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Offseason routine may explain Adam Dunn’s slump with White Sox

Adam Dunn says he might start hitting during offseasnow th 
facility is more conveniently located near his home.  |

Adam Dunn says he might start hitting during the offseason now that a facility is more conveniently located near his home. | Tom Cruze~Sun-Times

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Updated: November 2, 2011 12:44AM



The White Sox’ Adam Dunn never has hit during the offseason, and it hasn’t been an issue. Why would it be?

Dunn went into this season trailing only Albert Pujols among baseball’s home-run leaders since 2004.

Only when he didn’t hit during the season were questions raised about how Dunn spends his winter vacations. A 10-year veteran, the 31-year-old Dunn bristled at the notion that he doesn’t work out in the offseason. The 6-6, 285-pounder is no fitness buff, but he says he does his offseason work.

‘‘I always work out, I just never hit,’’ he said.

But that might change for Dunn, who easily is having his worst season batting .163 with 10 home runs. His family’s new home near Houston is closer to a facility that would make it more convenient than it has been in the past.

‘‘I don’t know — that’s a long way away,’’ Dunn said when asked if he will pick up a bat next offseason. ‘‘I’m going to say yes, and the reason why I say yes is I moved closer to where people do hit in the offseason. I probably will hit a little before spring training just to do it.’’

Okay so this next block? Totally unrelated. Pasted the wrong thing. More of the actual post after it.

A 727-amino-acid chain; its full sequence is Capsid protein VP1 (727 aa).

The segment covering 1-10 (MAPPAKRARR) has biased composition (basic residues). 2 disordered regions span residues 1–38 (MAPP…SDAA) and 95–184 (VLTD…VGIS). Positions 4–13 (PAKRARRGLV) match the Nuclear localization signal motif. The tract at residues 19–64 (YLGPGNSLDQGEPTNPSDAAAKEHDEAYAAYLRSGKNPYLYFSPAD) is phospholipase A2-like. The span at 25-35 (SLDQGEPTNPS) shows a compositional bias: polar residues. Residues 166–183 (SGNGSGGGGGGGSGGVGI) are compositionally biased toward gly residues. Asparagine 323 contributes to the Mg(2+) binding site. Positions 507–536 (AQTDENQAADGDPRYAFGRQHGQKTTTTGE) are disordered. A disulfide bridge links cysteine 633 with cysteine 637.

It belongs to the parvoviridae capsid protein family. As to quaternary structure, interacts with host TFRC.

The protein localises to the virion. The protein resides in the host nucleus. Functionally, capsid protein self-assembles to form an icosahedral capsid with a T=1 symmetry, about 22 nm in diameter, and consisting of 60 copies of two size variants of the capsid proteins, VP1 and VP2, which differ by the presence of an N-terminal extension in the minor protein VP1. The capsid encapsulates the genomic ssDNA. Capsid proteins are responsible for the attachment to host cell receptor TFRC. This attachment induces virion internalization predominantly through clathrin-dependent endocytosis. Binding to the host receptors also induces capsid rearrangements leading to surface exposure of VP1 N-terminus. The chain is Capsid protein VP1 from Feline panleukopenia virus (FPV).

The thing is, what Dunn always has done has worked. He picks up a bat for the first time during spring training and usually finds his swing a week or two before Opening Day.

That’s what happened this year. Then he homered on Opening Day and went 4-for-15 with five RBI and three runs scored in his first four games before an emergency appendectomy sidelined him for six days. Other circumstances factored in — first time as designated hitter, new league, new city — but Dunn never got untracked when he returned.

Since before the All-Star break, Dunn has looked and felt better at the plate. He appears to be turning a corner. Fingers are crossed.

‘‘He’s swinging better,’’ hitting coach Greg Walker said. ‘‘He was swinging better before the break.’’

Dunn took two days off in Kansas City last week, in part because left-handers were pitching but also to rest a sore knee. But the knee is not an issue. Nor is his workout routine, he said.

‘‘I feel good body-wise,’’ Dunn said. ‘‘I feel fine. What I do in the offseason and what I do during the season is fine. Nothing hurts. Some little stupid stuff, but it’s not like it’s anything physical. I feel great — using my lower half a lot more. I feel like me. I feel normal.’’

Walker will discuss offseason plans with all of his hitters at the end of the season.

‘‘Right now we’re concentrating on the right now,’’ said Walker, who likes what he’s seeing from Dunn right now. “But every player is ultimately responsible for what they do. That’s just the way it works.’’



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